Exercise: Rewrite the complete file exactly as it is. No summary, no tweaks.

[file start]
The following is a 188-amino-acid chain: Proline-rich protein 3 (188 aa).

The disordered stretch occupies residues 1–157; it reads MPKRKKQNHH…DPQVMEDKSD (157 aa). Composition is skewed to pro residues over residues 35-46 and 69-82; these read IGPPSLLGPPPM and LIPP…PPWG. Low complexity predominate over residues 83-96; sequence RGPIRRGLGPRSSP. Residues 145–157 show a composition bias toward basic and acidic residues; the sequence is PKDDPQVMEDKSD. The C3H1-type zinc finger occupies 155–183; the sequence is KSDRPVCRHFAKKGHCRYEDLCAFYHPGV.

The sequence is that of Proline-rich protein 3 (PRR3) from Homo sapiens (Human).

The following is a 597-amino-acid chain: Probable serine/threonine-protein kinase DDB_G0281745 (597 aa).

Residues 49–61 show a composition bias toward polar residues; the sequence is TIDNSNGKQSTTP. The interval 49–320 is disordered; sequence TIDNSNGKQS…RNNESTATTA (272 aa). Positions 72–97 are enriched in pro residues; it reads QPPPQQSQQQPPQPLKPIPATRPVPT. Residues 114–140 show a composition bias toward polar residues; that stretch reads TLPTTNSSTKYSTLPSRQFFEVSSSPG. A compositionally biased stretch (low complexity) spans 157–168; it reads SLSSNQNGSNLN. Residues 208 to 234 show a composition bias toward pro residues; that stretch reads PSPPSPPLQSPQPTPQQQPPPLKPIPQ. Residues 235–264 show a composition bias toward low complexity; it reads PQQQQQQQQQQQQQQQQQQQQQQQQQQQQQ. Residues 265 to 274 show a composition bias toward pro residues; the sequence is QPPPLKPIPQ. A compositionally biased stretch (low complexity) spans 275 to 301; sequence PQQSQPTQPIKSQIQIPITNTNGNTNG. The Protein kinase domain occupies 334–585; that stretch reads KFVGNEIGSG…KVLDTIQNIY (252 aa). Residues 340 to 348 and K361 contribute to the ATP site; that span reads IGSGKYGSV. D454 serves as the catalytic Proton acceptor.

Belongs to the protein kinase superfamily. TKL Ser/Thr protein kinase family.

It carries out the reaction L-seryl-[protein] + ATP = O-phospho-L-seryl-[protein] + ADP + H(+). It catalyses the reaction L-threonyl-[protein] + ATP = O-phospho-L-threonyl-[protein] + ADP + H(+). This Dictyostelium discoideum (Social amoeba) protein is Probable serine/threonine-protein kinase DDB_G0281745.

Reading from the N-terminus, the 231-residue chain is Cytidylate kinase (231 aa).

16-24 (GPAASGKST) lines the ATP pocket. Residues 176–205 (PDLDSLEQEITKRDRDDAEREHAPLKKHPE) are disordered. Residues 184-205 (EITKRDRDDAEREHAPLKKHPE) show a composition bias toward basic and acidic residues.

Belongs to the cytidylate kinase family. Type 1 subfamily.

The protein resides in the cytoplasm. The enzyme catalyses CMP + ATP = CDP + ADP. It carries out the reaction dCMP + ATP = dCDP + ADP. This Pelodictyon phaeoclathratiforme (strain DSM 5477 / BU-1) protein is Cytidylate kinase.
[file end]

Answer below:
The following is a 188-amino-acid chain: Proline-rich protein 3 (188 aa).

The disordered stretch occupies residues 1–157; it reads MPKRKKQNHH…DPQVMEDKSD (157 aa). Composition is skewed to pro residues over residues 35-46 and 69-82; these read IGPPSLLGPPPM and LIPP…PPWG. Low complexity predominate over residues 83-96; sequence RGPIRRGLGPRSSP. Residues 145–157 show a composition bias toward basic and acidic residues; the sequence is PKDDPQVMEDKSD. The C3H1-type zinc finger occupies 155–183; the sequence is KSDRPVCRHFAKKGHCRYEDLCAFYHPGV.

The sequence is that of Proline-rich protein 3 (PRR3) from Homo sapiens (Human).

The following is a 597-amino-acid chain: Probable serine/threonine-protein kinase DDB_G0281745 (597 aa).

Residues 49–61 show a composition bias toward polar residues; the sequence is TIDNSNGKQSTTP. The interval 49–320 is disordered; sequence TIDNSNGKQS…RNNESTATTA (272 aa). Positions 72–97 are enriched in pro residues; it reads QPPPQQSQQQPPQPLKPIPATRPVPT. Residues 114–140 show a composition bias toward polar residues; that stretch reads TLPTTNSSTKYSTLPSRQFFEVSSSPG. A compositionally biased stretch (low complexity) spans 157–168; it reads SLSSNQNGSNLN. Residues 208 to 234 show a composition bias toward pro residues; that stretch reads PSPPSPPLQSPQPTPQQQPPPLKPIPQ. Residues 235–264 show a composition bias toward low complexity; it reads PQQQQQQQQQQQQQQQQQQQQQQQQQQQQQ. Residues 265 to 274 show a composition bias toward pro residues; the sequence is QPPPLKPIPQ. A compositionally biased stretch (low complexity) spans 275 to 301; sequence PQQSQPTQPIKSQIQIPITNTNGNTNG. The Protein kinase domain occupies 334–585; that stretch reads KFVGNEIGSG…KVLDTIQNIY (252 aa). Residues 340 to 348 and K361 contribute to the ATP site; that span reads IGSGKYGSV. D454 serves as the catalytic Proton acceptor.

Belongs to the protein kinase superfamily. TKL Ser/Thr protein kinase family.

It carries out the reaction L-seryl-[protein] + ATP = O-phospho-L-seryl-[protein] + ADP + H(+). It catalyses the reaction L-threonyl-[protein] + ATP = O-phospho-L-threonyl-[protein] + ADP + H(+). This Dictyostelium discoideum (Social amoeba) protein is Probable serine/threonine-protein kinase DDB_G0281745.

Reading from the N-terminus, the 231-residue chain is Cytidylate kinase (231 aa).

16-24 (GPAASGKST) lines the ATP pocket. Residues 176–205 (PDLDSLEQEITKRDRDDAEREHAPLKKHPE) are disordered. Residues 184-205 (EITKRDRDDAEREHAPLKKHPE) show a composition bias toward basic and acidic residues.

Belongs to the cytidylate kinase family. Type 1 subfamily.

The protein resides in the cytoplasm. The enzyme catalyses CMP + ATP = CDP + ADP. It carries out the reaction dCMP + ATP = dCDP + ADP. This Pelodictyon phaeoclathratiforme (strain DSM 5477 / BU-1) protein is Cytidylate kinase.